Voyageur Press’s big, colorful Minnesota Homegrown Cookbook just landed on my desk. Despite the ho-hum name, I have to say that if you have eaten passionately and locally this last decade, it’s a great document. (I say document because it’s a mix of cookbook, who’s-who of local farm-to-table eminences, and an eating-out guide.) It’s divided into six sections—North Shore, Twin Cities area, etc.—each of which includes profiles of prominent players a handful of their recipes. What I like about it is that it seems like a personal yearbook, documenting much of what I’ve been eating this last decade. If you live around here and are similarly interested in food, it’ll be your yearbook too.
But, back to me. I was sort of gobsmacked paging through it and seeing picture after picture all the people I have interviewed over the years, and those I admire greatly, from a distance, but have never met. On page 14, for instance: George Wilkes, owner of the Angry Trout cafÃ© on the north shore, whom I spoke with years and years ago. There on the facing page: Shele and Harley Tofte, of the Dockside Fish Market, whom I interviewed just a month or two ago for Minnesota Monthly’s story on sustainable fish. On the credits page (and on page 80): Steven Read, from Shepherd’s Way Farms, down in Nerstrand. A few pages later: Lori Callister, from whom I buy chickens, eggs, milk, and pork at the Midtown Global Market. And once you get into the Twin Cities restaurant section, the book is so packed with people I know that it feels like I’m sitting down flipping through a friend’s photo-album. There’s Lenny Russo from Heartland; Alex Roberts from Alma and Brasa; Lucia Watson from Lucia’s; Brenda Langton from Spoonriver and CafÃ© Brenda; Scott Pampuch from The Corner Table, Kim Bartmann from Red Stag Supperclub, CafÃ© Barbette, and, and… heavens! So many important Twin Cities chefs, and me not wearing my wig.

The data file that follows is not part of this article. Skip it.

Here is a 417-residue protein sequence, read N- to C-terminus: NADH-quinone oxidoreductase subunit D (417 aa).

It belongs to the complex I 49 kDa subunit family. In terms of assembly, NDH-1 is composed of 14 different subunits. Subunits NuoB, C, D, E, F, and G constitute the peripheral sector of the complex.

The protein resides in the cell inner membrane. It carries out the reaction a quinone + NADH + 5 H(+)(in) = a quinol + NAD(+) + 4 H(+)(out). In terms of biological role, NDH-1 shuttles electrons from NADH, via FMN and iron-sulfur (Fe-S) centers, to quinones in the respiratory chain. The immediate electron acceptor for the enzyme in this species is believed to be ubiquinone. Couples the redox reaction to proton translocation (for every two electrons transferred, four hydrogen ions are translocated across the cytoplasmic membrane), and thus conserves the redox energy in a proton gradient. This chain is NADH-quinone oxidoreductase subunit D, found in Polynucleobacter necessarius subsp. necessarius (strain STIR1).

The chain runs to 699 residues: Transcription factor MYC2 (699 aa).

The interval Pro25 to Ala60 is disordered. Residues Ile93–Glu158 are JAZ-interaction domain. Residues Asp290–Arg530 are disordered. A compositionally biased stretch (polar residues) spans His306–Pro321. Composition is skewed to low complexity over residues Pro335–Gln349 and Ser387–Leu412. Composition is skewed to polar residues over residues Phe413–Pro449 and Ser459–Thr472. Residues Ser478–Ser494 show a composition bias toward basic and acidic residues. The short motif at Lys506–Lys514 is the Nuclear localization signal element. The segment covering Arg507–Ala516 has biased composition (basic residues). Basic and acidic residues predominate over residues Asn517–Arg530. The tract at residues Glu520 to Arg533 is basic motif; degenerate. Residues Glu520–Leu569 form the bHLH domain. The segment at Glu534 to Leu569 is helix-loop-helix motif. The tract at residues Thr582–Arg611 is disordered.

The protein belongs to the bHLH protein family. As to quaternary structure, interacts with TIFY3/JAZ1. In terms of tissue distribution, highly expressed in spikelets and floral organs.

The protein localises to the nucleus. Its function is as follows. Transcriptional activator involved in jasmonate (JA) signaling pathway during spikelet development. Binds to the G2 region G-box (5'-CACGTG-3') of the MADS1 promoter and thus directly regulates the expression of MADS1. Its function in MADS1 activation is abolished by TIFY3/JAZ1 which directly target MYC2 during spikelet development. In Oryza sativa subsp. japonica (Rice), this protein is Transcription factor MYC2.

And then there are the recipes. A lot of people will find the book worth $29.95 just for the recipes, one of which I’ll close with. It’s Alex Roberts’s recipe for his fantastic sweet corn flan. Before I go though, I’ll just tell you this: If you have been eating passionately and locally, lately, and you want something on your shelf to document what it’s been like, here’s your chance.
Alex Roberts’ Sweet Corn Flan
3 cups fresh corn kernels
Butter, for sauteeing
Toasted and ground cumin, salt, tumeric, and white pepper, to taste, for seasoning.
Â½ cup cream
7 egg yolks
Truffle oil, for seasoning
Saute the corn gently with a nub of butter, cumin, white pepper, salt, and a pinch of tumeric; remove from heat when softened. When corn has cooled, blend with cream, yolks, and truffle oil. Strain this mixture through a fine chinois and pour into molds, such as 8 ounce ramekins, coated with non-stick spray. Bake in a water bath at 350 for 40 to 50 minutes or until just set.
The Minnesota Homegrown Cookbook: Local Food, Local Restaurants, Local Recipes
by Tim King and Alice Tanghe